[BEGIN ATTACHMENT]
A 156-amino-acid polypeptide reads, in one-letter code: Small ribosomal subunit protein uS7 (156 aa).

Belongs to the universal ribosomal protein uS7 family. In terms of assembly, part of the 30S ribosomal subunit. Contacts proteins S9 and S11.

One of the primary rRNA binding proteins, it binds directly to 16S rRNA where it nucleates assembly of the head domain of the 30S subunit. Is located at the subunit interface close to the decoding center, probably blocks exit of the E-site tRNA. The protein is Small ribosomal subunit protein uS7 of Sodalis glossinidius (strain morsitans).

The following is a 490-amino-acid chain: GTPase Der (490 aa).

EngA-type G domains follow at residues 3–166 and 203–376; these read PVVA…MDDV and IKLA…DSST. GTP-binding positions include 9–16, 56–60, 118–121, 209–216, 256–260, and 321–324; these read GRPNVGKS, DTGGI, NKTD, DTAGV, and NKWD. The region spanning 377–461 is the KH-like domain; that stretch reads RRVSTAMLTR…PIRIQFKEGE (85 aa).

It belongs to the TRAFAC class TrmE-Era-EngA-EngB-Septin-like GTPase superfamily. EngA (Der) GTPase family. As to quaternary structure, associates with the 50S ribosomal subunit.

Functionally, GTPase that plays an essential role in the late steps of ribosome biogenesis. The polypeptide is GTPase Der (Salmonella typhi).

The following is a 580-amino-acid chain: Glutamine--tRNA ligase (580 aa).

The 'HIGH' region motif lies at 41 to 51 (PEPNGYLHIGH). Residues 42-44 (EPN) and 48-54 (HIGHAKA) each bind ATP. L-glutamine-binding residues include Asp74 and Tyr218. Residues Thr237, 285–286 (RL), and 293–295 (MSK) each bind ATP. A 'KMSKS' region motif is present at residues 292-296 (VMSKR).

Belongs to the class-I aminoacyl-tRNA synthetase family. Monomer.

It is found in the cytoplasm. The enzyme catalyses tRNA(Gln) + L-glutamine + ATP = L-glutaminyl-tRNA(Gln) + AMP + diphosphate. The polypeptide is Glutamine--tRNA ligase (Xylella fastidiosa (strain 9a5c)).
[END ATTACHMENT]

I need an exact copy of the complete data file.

A 156-amino-acid polypeptide reads, in one-letter code: Small ribosomal subunit protein uS7 (156 aa).

Belongs to the universal ribosomal protein uS7 family. In terms of assembly, part of the 30S ribosomal subunit. Contacts proteins S9 and S11.

One of the primary rRNA binding proteins, it binds directly to 16S rRNA where it nucleates assembly of the head domain of the 30S subunit. Is located at the subunit interface close to the decoding center, probably blocks exit of the E-site tRNA. The protein is Small ribosomal subunit protein uS7 of Sodalis glossinidius (strain morsitans).

The following is a 490-amino-acid chain: GTPase Der (490 aa).

EngA-type G domains follow at residues 3–166 and 203–376; these read PVVA…MDDV and IKLA…DSST. GTP-binding positions include 9–16, 56–60, 118–121, 209–216, 256–260, and 321–324; these read GRPNVGKS, DTGGI, NKTD, DTAGV, and NKWD. The region spanning 377–461 is the KH-like domain; that stretch reads RRVSTAMLTR…PIRIQFKEGE (85 aa).

It belongs to the TRAFAC class TrmE-Era-EngA-EngB-Septin-like GTPase superfamily. EngA (Der) GTPase family. As to quaternary structure, associates with the 50S ribosomal subunit.

Functionally, GTPase that plays an essential role in the late steps of ribosome biogenesis. The polypeptide is GTPase Der (Salmonella typhi).

The following is a 580-amino-acid chain: Glutamine--tRNA ligase (580 aa).

The 'HIGH' region motif lies at 41 to 51 (PEPNGYLHIGH). Residues 42-44 (EPN) and 48-54 (HIGHAKA) each bind ATP. L-glutamine-binding residues include Asp74 and Tyr218. Residues Thr237, 285–286 (RL), and 293–295 (MSK) each bind ATP. A 'KMSKS' region motif is present at residues 292-296 (VMSKR).

Belongs to the class-I aminoacyl-tRNA synthetase family. Monomer.

It is found in the cytoplasm. The enzyme catalyses tRNA(Gln) + L-glutamine + ATP = L-glutaminyl-tRNA(Gln) + AMP + diphosphate. The polypeptide is Glutamine--tRNA ligase (Xylella fastidiosa (strain 9a5c)).